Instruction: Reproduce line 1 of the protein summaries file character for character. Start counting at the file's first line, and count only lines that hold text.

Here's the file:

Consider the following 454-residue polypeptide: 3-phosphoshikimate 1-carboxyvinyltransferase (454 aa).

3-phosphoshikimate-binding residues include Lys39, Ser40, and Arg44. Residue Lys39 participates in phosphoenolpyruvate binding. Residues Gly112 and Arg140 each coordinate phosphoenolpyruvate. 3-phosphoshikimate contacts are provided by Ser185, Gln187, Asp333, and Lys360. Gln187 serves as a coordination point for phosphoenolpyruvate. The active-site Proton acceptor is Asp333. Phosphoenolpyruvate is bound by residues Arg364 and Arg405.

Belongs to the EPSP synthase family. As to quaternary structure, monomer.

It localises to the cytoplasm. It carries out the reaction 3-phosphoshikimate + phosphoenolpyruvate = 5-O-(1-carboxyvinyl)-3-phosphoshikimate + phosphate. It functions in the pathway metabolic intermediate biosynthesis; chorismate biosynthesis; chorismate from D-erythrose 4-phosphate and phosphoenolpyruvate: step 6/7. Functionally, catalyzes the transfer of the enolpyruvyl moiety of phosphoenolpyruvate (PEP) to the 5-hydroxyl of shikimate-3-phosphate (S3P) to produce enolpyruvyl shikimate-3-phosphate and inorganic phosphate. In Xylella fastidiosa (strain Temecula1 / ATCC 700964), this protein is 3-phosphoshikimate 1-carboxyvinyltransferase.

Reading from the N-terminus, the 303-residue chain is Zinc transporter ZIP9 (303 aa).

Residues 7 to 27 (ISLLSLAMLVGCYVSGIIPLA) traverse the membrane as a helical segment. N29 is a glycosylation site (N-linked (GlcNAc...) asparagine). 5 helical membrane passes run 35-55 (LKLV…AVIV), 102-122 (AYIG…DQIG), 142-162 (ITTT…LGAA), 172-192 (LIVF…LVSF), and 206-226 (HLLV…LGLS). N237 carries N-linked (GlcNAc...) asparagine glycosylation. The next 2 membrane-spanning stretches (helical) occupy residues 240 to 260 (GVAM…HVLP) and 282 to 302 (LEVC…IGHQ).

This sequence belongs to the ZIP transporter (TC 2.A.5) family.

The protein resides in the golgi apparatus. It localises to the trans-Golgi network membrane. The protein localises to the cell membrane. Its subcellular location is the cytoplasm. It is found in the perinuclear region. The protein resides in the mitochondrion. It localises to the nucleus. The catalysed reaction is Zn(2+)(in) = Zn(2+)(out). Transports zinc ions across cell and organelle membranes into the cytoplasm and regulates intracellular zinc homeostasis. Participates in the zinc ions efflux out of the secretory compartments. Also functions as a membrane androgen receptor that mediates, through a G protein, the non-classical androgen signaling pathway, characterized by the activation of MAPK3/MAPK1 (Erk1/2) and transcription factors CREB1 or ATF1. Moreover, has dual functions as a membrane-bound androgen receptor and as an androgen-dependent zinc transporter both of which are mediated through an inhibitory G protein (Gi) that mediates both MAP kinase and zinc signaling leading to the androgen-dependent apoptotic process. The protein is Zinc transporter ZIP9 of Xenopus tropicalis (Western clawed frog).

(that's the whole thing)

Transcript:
Consider the following 454-residue polypeptide: 3-phosphoshikimate 1-carboxyvinyltransferase (454 aa).